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Zen and the Art of Poetry: An Interview with Jane Hirshfield by Ilya Kaminsky and Katherine Towler

In art, books, Europe, interview, literature, North America, poetry, religion, theory, writers on January 1, 2013 at 19:48

From: Zen and the Art of Poetry: An Interview with Jane Hirshfield by Ilya Kaminsky and Katherine Towler, AGNI online, http://www.bu.edu/agni/index.html

IK and KT: Were you a Buddhist first and then a poet, or a poet first and then a Buddhist?

JH: If I think about this, the question begins to feel constrictive. At any moment is a person “this” or “that?” To label oneself is to close off the possibilities of being. But in the sense you are asking, the ordinary, narrative sense, poetry came first. I began to write poems as soon as I learned to write. After my first book came out, when I was 29, my mother pulled out of a bottom dresser drawer a big piece of paper I was given, probably around second grade, on which was written: “I want to be a writer when I grow up.” I have no idea where that came from. But writing was the way for me to craft a self I could unfold on my own, in private, and to find a life that was mine, one that didn’t belong to others.

Still, the two paths have intertwined for me from the beginning—the first book of poetry I bought, from a stationary store on East 20th Street, was a one dollar Peter Pauper Press book of Japanese haiku. I was maybe eight years old. I don’t know what drew me so strongly to those poems or what I could have seen in them at that age, but I recognized something that I absolutely knew I had to have in my life. The path has also been circular. Poetry brought me to Zen, and Zen returned me to poetry. In 1985, I took on the co-translation that became The Ink Dark Moon, a collection of poems by the two great women poets of classical-era Japan, whose work I had first read in a handful of English translations when I was 17. Their poetry, steeped in both eros and Buddhist views, was part of what turned me toward Zen as well as part of what shaped my sense of poems—how they move, what work they do. I had no idea then that I would work further on these women’s poems; if anything I thought that a path not taken. I did know that I wanted the book to exist, and I waited 15 years for someone else to translate it, before suddenly finding the chance to do it myself after all. So you see, each mode—poetry, Zen—has always returned me to the other. Thus far, they have been the left foot and the right foot of my life. It may, I suppose, look exotic. But from the inside, this life has felt like the most ordinary course possible, one choice simply following another.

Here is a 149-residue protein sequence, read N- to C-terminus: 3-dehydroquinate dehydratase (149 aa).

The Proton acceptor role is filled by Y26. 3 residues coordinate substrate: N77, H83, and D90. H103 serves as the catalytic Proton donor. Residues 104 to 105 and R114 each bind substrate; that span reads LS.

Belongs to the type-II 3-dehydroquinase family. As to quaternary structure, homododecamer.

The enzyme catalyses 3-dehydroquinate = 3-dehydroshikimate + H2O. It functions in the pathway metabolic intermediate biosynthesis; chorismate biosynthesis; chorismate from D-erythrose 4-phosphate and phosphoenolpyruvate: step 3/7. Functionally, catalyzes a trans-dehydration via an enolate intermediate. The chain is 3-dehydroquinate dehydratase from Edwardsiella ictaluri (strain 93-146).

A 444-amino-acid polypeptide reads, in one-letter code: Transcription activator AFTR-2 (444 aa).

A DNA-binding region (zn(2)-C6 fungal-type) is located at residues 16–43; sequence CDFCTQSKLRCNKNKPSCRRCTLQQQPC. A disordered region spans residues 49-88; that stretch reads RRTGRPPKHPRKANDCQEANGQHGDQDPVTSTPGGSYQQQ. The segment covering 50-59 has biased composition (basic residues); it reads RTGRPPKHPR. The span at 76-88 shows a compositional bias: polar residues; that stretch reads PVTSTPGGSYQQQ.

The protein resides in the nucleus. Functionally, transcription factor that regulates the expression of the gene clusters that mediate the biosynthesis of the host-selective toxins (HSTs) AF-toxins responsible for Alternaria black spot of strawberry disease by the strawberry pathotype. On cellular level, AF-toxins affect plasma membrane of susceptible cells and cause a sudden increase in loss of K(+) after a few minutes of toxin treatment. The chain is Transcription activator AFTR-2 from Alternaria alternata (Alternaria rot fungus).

IK and KT: In your essay, “The Question of Originality,” you write: “Originality requires the aptitude for exile.” Can you talk about any experiences of exile you may have had, and how they may have fed your work?

JH: I think the sense of exile I have always felt led me to practice Zen. I should add that Zen is what was congenial to me, but I certainly don’t believe there’s only one correct spiritual path—there are as many spiritual paths as there are people, and probably sparrows and frogs and pebbles as well. Still, for me, the not uncommon sense of being exiled from presence in the world brought me to both Zen and poetry. Perhaps urban, contemporary life is already an exile of a kind, perhaps it was more familial, perhaps it was spiritual. There is a Taoist poet in Women in Praise of the Sacred, Yu Xuanji, who said at the end of one poem, “Everywhere the wind carries me is home.” That was not something I felt as a child.

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Reposted with permission from: AGNI

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